Experimental Determination of Ampicillin Adsorption to Nanometer-size Al2O3 in Water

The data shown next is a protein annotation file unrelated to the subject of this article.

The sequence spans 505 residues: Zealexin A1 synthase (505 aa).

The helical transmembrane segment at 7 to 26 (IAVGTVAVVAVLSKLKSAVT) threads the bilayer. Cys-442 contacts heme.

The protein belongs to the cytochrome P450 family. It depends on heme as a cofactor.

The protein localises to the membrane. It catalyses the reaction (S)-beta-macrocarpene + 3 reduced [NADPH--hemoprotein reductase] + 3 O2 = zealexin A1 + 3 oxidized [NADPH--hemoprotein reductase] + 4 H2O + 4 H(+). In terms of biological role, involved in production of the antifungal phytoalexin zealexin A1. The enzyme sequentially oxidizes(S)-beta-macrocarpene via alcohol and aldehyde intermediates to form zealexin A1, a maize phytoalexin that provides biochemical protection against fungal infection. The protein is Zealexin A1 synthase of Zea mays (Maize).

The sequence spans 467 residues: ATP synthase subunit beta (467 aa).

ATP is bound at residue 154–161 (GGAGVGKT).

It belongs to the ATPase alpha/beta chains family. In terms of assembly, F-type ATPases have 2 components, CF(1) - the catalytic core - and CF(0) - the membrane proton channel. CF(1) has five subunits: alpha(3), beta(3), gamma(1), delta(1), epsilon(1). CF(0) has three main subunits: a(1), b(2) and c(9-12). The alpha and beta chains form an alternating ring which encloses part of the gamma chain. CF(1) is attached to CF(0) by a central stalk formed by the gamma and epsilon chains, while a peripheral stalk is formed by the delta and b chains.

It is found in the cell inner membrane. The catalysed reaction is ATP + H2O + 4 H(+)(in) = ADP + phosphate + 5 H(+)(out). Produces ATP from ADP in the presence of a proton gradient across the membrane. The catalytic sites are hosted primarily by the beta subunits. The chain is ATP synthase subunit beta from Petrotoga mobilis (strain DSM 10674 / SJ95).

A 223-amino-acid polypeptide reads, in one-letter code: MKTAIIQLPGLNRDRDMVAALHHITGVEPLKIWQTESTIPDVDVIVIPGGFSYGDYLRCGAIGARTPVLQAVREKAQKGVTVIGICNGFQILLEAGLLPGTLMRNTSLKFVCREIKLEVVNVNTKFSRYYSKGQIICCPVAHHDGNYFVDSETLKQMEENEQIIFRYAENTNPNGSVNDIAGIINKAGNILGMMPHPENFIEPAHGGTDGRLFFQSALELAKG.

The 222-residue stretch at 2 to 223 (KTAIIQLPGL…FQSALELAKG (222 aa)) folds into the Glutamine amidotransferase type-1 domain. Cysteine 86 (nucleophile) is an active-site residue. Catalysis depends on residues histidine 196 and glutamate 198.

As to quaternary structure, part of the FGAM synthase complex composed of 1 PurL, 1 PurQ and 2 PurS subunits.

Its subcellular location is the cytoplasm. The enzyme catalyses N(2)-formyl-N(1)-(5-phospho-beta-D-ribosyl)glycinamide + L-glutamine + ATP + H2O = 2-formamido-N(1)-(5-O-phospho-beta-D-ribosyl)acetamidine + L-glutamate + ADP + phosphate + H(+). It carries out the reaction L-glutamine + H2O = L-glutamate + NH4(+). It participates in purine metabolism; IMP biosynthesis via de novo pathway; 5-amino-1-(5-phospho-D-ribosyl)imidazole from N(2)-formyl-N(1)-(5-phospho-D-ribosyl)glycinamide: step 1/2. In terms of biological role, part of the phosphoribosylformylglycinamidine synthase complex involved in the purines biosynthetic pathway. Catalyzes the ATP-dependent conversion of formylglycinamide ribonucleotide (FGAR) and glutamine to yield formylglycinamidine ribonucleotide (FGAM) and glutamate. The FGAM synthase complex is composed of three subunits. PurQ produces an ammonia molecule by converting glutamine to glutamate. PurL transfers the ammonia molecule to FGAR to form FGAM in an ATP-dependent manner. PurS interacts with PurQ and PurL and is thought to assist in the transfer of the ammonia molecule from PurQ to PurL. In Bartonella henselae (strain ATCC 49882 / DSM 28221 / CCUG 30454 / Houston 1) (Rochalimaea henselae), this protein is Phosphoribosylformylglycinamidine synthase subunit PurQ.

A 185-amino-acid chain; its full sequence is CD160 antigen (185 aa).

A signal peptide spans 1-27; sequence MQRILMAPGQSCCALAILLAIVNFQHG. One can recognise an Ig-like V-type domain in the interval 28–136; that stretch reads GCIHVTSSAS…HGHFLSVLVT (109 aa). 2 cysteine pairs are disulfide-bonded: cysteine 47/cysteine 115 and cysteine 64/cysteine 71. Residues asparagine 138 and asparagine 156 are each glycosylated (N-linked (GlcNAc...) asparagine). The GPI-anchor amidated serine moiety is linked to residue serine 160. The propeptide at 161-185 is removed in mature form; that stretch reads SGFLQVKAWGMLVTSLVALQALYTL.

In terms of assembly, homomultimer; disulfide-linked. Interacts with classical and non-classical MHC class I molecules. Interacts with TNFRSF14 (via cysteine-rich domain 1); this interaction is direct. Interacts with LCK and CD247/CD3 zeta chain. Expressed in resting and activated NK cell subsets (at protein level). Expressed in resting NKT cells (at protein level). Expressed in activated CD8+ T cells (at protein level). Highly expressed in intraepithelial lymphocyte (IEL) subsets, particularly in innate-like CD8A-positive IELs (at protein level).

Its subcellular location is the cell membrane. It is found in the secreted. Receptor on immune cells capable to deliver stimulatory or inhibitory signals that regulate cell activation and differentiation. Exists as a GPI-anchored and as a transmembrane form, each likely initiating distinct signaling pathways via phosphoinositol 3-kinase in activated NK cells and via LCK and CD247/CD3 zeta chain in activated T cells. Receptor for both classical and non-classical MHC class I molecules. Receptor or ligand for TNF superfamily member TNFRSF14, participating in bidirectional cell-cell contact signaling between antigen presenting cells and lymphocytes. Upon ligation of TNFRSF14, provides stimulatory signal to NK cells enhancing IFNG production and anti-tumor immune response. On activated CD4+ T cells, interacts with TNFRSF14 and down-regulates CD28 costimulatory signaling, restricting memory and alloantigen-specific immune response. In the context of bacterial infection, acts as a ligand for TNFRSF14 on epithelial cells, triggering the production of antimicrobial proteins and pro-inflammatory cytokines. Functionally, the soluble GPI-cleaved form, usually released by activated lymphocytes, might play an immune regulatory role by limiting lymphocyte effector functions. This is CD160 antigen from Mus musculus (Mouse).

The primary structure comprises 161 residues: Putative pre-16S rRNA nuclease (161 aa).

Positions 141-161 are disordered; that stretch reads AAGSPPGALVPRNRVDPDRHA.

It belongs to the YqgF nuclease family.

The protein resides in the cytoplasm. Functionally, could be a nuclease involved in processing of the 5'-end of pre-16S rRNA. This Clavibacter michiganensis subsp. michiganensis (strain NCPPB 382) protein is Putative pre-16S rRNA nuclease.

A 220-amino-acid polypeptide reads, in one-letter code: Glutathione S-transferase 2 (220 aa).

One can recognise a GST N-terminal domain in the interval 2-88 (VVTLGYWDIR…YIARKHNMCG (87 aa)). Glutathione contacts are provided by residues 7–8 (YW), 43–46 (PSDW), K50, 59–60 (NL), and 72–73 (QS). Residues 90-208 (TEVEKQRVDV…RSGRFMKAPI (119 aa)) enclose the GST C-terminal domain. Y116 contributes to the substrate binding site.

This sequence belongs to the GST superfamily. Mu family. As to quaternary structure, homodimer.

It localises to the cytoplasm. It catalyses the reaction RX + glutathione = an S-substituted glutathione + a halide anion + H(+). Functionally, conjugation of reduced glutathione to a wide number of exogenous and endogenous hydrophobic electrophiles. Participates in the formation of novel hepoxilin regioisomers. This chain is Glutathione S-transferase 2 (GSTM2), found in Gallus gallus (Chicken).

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Transport of antibiotics in soil-water systems is controlled in part by adsorption to nanometer-size (10(-9) m) particles. Batch adsorption experiments were performed with ampicillin, a common amphoteric antibiotic, and 50 nm-Al2O3 (alpha-alumina) at different pH conditions. Sorption to Al2O3 can be described by linear isotherms for 2.9 mu m-2.9 mM ampicillin concentrations. Distribution coefficients (K-d) are 11.1 (+/-0.32) L kg(-1) at pH 2, 0.55 (+/-.04) L kg(-1) at pH 4, 21.9 (+/-0.9) L kg(-1) at pH 6, and 39.5 (+/-2.2) L kg(-1) at pH 8. At pH 2, similar to 47% of the initially adsorbed drug was removable by rinsing, at pH 4-56% was removed. Only 7% of the drug could be removed by rinsing at pH 6, and 3% at pH 8. Weak electrostatic forces dominate at pH < 4, and stronger attachment mechanisms at higher pH. Low yields in rinsing (desorption) experiments at pH >= 6 indicate strong attachment mechanisms, either electrostatic or possibly surface complexation.